Many species, including some of our closest primate relatives, have penis bones. Why don’t we?
There are 206 bones in the human body, and it’s the same for men and women. Women don’t have fewer ribs than men, and men don’t have one extra bone. But several mammals, including our close relatives like chimpanzees, do have that extra bone. So, why do other animals have penis bones while humans don’t?
It wasn’t always this way. Researchers who traced its evolutionary timeline found the penis bone, also known by its scientific name, the baculum, first evolved around 145 million years ago after placental and non-placental mammals split. This means that way back, our ancestors had a baculum, and on the way to being human they lost it. The researchers put that about 1.9 million years ago.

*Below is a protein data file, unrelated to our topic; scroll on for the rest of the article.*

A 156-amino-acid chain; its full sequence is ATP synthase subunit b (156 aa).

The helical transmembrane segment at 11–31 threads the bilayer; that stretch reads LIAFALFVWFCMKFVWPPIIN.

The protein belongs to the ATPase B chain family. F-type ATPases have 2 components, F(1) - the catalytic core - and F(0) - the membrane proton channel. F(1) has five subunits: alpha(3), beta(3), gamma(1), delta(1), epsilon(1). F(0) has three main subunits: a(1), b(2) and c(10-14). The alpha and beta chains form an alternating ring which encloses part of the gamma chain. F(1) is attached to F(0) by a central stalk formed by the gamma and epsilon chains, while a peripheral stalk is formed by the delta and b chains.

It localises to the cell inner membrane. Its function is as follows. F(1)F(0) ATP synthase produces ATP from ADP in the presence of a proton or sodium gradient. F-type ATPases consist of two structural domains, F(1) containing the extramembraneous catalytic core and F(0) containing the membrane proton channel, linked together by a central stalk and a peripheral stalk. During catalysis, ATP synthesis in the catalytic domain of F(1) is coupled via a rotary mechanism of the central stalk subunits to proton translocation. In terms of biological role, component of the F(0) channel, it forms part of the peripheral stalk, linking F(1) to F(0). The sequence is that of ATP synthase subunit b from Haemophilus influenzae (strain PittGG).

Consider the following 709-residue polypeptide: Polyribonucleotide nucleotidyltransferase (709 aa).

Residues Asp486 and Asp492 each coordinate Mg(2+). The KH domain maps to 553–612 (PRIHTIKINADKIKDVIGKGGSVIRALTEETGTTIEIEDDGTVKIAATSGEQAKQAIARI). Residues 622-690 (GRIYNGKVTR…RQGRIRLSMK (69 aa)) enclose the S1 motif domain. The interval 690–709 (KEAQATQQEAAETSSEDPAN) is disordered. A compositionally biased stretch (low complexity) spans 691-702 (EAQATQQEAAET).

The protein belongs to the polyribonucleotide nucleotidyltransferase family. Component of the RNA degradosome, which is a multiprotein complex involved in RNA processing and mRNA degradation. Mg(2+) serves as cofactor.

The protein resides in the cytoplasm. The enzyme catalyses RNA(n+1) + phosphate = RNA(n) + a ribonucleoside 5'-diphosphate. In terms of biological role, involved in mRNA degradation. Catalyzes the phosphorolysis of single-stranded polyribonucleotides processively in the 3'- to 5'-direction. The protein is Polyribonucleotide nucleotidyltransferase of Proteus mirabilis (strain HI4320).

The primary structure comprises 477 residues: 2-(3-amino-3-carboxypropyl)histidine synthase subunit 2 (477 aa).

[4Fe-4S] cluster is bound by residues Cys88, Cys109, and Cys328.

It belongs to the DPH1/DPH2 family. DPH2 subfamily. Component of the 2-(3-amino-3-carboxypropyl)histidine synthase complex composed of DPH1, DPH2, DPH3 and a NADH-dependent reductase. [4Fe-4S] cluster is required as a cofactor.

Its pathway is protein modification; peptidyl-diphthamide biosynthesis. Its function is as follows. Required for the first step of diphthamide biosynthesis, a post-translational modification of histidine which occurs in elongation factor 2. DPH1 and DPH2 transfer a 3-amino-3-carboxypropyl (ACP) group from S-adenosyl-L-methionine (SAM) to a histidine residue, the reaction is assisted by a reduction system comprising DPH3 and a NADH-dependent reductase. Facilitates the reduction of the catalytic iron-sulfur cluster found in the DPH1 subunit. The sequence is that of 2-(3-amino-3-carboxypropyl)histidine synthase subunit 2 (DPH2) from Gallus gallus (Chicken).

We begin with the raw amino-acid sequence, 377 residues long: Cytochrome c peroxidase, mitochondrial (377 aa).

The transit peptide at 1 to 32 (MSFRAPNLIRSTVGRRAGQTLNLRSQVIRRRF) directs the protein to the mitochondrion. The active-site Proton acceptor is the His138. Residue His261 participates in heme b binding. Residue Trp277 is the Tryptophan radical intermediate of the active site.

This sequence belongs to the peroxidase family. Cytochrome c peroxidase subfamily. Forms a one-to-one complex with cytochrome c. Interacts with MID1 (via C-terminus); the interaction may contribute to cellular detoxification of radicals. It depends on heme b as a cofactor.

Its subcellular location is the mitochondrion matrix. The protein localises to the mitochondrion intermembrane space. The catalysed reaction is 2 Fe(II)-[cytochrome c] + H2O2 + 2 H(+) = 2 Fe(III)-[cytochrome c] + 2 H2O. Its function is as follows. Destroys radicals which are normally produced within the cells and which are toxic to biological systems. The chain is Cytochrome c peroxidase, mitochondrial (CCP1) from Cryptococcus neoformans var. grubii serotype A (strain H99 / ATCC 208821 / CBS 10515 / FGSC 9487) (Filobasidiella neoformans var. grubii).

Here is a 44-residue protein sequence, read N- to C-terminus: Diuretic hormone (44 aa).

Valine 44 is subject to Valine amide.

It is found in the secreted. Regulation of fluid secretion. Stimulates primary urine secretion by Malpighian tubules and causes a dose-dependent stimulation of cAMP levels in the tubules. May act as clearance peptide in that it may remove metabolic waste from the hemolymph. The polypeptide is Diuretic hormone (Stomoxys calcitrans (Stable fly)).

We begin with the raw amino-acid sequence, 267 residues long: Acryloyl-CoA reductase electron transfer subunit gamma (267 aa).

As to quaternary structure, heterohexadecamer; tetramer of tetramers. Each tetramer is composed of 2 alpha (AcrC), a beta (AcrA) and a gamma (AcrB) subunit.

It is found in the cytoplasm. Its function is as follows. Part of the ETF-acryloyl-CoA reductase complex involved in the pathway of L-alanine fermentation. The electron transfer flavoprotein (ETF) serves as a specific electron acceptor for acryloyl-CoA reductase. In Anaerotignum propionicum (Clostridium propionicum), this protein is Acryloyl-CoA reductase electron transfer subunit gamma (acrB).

The reason why we lost our baculum may be down to our mating strategy. Baculum length in primates is closely correlated with intromission time, which is how long the penis is inside the vagina. What constitutes a long intromission? According to the researchers, 3 minutes. Humans don’t quite make the cut.
Our average time from penetration to ejaculation is less than two minutes, so it looks like we just don’t need the extra support. There are primates like bonobos who copulate for 15 seconds at a time, and yet they still have a baculum. This might be because they’re polygamous primates, where many males mate with many females, meaning competition is stiff so they have to be, too.
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